10. Postmenopausal Increase in KiSS-1, GPR54, and Luteinizing Hormone Releasing Hormone (LHRH-1) mRNA in the Basal Hypothalamus of Female Rhesus Monkeys

    OpenAIRE

    Kim, Wooram; Jessen, Heather M; Auger, Anthony P; Terasawa, Ei

    2008-01-01

    The G-protein coupled receptor, GPR54, and its ligand, kisspeptin-54 (a KiSS-1 derived peptide) have been reported to be important players in control of LHRH-1 release. However, the role of the GPR54 signaling in primate reproductive senescence is still unclear. In the present study we investigated whether KiSS-1, GPR54, and LHRH-1 mRNA in the brain change after menopause in female rhesus monkeys using quantitative real-time PCR. Results indicate that KiSS-1, GPR54, and LHRH-1 mRNA levels in ...

  11. Postmenopausal increase in KiSS-1, GPR54, and luteinizing hormone releasing hormone (LHRH-1) mRNA in the basal hypothalamus of female rhesus monkeys.

    Science.gov (United States)

    Kim, Wooram; Jessen, Heather M; Auger, Anthony P; Terasawa, Ei

    2009-01-01

    The G-protein coupled receptor, GPR54, and its ligand, kisspeptin-54 (a KiSS-1 derived peptide) have been reported to be important players in control of LHRH-1 release. However, the role of the GPR54 signaling in primate reproductive senescence is still unclear. In the present study we investigated whether KiSS-1, GPR54, and LHRH-1 mRNA in the brain change after menopause in female rhesus monkeys using quantitative real-time PCR. Results indicate that KiSS-1, GPR54, and LHRH-1 mRNA levels in the medial basal hypothalamus (MBH) in postmenopausal females (28.3+/-1.1 years of age, n=5) were all significantly higher than that in eugonadal adult females (14.7+/-2.1 years of age, n=9), whereas KiSS-1, GPR54, and LHRH-1 mRNA levels in the preoptic area (POA) did not have any significant changes between the two age groups. To further determine the potential contribution by the absence of ovarian steroids, we compared the changes in KiSS-1, GPR54, and LHRH-1 mRNA levels in young adult ovarian intact vs. young ovariectomized females. Results indicate that KiSS-1 and LHRH-1 mRNA levels in the MBH, not POA, in ovariectomized females were significantly higher than those in ovarian intact females, whereas GPR54 mRNA levels in ovariectomized females had a tendency to be elevated in the MBH, although the values were not quite statistically significant. Collectively, in the primate the reduction in the negative feedback control by ovarian steroids appears to be responsible for the aging changes in kisspeptin-GPR54 signaling and the elevated state of the LHRH-1 neuronal system.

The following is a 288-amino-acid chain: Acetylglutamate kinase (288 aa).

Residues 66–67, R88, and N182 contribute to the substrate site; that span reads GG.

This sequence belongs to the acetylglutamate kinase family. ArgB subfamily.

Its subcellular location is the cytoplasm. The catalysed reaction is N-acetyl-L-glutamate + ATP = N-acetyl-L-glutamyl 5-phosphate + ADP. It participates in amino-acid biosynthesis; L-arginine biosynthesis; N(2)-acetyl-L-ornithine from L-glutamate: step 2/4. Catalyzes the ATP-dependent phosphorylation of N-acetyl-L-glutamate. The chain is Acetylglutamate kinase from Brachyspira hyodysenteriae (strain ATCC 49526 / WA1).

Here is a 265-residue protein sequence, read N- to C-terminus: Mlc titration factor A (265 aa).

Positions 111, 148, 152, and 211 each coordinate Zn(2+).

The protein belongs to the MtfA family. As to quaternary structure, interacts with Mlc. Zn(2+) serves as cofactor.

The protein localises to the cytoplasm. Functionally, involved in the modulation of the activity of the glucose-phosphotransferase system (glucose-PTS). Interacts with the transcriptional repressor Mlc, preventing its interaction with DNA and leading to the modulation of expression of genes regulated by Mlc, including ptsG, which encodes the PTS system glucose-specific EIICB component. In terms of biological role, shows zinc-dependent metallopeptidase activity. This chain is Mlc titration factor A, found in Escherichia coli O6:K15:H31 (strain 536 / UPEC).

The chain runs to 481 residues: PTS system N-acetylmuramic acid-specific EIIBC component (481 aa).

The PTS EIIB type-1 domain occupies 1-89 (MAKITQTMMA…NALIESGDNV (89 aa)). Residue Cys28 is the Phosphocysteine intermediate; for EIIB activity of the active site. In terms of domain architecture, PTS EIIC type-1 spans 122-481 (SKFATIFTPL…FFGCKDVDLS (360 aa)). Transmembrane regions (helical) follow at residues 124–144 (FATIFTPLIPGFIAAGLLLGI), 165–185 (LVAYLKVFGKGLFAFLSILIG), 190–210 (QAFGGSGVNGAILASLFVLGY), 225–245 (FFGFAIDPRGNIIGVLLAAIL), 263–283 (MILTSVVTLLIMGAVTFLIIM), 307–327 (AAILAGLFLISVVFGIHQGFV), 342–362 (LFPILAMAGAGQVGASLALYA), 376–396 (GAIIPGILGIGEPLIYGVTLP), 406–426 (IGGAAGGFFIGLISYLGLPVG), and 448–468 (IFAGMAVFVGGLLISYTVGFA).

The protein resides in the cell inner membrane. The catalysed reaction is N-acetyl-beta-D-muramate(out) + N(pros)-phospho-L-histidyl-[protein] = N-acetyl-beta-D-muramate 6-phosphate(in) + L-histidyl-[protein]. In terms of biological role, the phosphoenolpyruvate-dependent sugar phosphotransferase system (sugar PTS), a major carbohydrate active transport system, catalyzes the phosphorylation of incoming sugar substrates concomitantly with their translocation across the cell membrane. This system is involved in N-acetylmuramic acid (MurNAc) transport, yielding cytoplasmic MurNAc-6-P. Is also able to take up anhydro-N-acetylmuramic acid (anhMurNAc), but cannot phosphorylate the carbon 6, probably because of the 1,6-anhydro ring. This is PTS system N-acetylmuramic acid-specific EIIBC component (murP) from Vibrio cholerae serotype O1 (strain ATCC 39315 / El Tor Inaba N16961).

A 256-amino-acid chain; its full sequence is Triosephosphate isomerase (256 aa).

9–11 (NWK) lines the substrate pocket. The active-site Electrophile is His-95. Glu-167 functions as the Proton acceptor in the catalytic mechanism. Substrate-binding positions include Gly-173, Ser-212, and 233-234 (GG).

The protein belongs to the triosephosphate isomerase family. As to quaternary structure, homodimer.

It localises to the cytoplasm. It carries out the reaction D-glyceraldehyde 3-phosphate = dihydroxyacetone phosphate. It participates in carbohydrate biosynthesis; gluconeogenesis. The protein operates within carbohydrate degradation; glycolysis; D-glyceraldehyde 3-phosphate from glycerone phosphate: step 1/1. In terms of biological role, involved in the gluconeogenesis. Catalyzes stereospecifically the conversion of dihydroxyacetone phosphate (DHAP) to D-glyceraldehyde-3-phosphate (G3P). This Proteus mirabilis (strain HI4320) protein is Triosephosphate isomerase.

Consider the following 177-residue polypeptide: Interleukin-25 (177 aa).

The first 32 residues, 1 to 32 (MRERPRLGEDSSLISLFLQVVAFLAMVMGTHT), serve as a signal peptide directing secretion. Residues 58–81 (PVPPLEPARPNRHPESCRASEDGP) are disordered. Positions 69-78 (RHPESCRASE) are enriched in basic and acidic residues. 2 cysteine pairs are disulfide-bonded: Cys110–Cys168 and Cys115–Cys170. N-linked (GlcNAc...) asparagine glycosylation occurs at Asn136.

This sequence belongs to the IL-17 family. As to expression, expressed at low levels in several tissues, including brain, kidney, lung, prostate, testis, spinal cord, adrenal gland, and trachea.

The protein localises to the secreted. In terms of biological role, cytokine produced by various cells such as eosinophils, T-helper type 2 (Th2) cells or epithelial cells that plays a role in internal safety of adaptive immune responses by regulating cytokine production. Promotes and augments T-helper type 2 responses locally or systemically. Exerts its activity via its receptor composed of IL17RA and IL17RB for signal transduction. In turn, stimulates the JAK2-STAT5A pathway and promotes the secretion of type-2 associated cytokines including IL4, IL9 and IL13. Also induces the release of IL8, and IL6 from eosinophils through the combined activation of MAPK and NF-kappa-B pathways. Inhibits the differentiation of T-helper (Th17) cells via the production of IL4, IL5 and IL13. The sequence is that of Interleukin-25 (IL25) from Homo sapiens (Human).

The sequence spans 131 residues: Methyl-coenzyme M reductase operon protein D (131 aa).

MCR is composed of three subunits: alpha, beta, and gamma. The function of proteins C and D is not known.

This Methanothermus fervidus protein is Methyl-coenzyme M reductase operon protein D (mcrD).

12. EFFECTS OF THE APPLICATION OF A PSYCHOPROPHYLACTIC METHOD DURING THE PARTURITION PROCESS ON THE PAIN, THE ANXIETY AND THE CORTICOTROPHIN HORMONE RELEASE

    Directory of Open Access Journals (Sweden)

    Nilza Alves Marques Almeida

    2002-12-01